On Thursday, my field lab group put on some bog boots, piled into two big Chewonki vans, and headed to check out the intertidal life and collection of ancient rocks that Pemaquid Point has to offer! It was a bright, crisp day, and when we got out of the vans after a half hour of friendship bracelet making and singing along to some Phoebe Bridgers with Megan, our Natural History teacher, we were greeted with the dazzling blue of the ocean and gusts of fresh, salty air. Led by Megan, Lucy, and Chloe (appropriately dubbed “team science”), we carefully made our way over some steep boulders and out on to the point, hand lenses and binoculars around our necks. I gazed out on the expanse of sparkling tide pools and long, grooved rocks in wonder, and immediately decided that this was, by far, my favorite field lab spot yet.
For the next hour, we split into two groups. One headed off to learn about the formation of the point’s rocks, and the other took some time exploring the intertidal zone and the life that it houses. I started off with geology, where we talked about the two different types of rocks that we were sitting on–the metamorphic rock Gneiss and the igneous rock Quartz–and how they formed hundreds of millions of years ago! We jotted down some questions and observations as per usual in our yellow field journals as we discussed, and even made some small but very informative diagrams about the way the rocks got there.
Next, my group went over to the collection of clear tide pools, which were filled with at least five different species of algae, periwinkle snails, hundreds of barnacles, and pearly blue mussels. We watched as tiny little barnacles fed themselves using their “arms,” and tried to identify the different kinds of algae that we knew (we got one of them that happened to be on this week’s species quiz!), all the while bombarding Chloe with questions about all the different parts of the tide pools and the point, who did her very best to answer them all!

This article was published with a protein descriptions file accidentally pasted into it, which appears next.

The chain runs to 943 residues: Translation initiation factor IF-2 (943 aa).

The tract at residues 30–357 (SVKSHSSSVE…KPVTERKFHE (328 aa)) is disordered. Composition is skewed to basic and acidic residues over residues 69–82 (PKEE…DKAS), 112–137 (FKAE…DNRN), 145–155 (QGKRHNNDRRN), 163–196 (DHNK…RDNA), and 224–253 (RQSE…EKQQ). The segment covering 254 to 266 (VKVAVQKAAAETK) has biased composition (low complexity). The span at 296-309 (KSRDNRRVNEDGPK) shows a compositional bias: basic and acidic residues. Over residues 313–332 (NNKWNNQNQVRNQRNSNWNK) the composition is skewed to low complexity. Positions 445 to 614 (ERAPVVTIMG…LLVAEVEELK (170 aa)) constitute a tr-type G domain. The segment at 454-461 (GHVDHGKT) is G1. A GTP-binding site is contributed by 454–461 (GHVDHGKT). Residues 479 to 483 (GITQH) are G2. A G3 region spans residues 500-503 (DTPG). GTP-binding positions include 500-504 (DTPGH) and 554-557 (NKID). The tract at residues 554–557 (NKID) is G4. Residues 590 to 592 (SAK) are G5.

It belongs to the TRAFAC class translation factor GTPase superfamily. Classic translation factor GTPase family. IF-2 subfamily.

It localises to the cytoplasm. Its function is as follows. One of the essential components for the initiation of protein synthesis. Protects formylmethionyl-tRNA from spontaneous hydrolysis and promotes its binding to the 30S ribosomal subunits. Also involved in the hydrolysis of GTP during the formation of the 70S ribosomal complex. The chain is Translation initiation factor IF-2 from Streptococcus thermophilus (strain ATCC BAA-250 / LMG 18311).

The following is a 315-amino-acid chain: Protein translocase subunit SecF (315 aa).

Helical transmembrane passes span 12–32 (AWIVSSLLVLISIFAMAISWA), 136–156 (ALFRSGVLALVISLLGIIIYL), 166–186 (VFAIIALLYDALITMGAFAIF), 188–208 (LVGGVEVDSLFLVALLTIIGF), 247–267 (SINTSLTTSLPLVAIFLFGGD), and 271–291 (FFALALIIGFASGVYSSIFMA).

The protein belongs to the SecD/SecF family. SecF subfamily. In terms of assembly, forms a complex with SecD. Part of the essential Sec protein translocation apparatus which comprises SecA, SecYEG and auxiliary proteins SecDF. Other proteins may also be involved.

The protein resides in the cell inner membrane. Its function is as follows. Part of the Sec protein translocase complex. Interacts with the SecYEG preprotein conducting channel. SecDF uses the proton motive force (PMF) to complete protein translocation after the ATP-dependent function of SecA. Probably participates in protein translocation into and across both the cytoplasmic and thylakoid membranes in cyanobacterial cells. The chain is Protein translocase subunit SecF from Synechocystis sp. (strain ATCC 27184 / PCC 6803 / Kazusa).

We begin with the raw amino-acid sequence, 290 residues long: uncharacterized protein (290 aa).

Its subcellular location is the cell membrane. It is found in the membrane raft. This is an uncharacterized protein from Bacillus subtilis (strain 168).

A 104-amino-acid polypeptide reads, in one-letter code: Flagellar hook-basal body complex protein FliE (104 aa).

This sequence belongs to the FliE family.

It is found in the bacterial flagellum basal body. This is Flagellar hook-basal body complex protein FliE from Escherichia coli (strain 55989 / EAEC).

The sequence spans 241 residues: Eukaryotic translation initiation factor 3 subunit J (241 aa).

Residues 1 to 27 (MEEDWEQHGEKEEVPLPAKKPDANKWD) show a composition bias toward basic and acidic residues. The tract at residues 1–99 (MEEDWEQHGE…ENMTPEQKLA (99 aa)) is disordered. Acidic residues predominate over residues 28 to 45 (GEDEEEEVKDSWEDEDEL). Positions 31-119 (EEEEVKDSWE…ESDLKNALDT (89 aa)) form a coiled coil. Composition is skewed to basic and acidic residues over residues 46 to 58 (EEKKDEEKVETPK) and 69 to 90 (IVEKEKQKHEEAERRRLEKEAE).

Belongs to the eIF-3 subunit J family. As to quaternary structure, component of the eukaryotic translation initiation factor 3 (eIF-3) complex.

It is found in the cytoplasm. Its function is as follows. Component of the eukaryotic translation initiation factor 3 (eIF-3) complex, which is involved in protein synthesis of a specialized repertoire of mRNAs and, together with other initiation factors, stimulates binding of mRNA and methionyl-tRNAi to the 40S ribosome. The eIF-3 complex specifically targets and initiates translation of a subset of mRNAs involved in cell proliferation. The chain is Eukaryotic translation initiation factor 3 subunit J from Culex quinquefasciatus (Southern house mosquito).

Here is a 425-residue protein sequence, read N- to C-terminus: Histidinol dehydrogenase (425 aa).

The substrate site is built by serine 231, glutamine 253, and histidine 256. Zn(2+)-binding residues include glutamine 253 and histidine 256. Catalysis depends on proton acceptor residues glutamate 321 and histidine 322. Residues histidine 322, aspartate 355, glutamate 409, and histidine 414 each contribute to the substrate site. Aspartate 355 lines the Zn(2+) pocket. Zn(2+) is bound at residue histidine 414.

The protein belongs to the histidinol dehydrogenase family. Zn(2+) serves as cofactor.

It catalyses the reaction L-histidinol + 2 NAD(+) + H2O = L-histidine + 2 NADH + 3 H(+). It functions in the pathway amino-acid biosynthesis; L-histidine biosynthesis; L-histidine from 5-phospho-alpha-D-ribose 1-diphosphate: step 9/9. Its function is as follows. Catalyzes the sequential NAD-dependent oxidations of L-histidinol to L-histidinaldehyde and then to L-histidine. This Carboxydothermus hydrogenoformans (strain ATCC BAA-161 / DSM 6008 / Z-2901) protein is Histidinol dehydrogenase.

After working some more on our field lab entries, we had some time to explore on our own. I wandered from pool to pool examining the life in each one and exclaiming with my friends over the beautiful, intricate specimens in each. We all felt a real connection to this phenomenal place and joked about wanting to stay there forever.
After a pit stop at the Pemaquid lighthouse for some more exploration and a quick photo op on a big Quartz boulder, the Thursday field lab group arrived back on Chewonki Neck, exhausted, cold, and windblown but delighted after a very successful afternoon spent experiencing the magic of coastal Maine!
Lucia Frank, Friends Seminary, New York, NY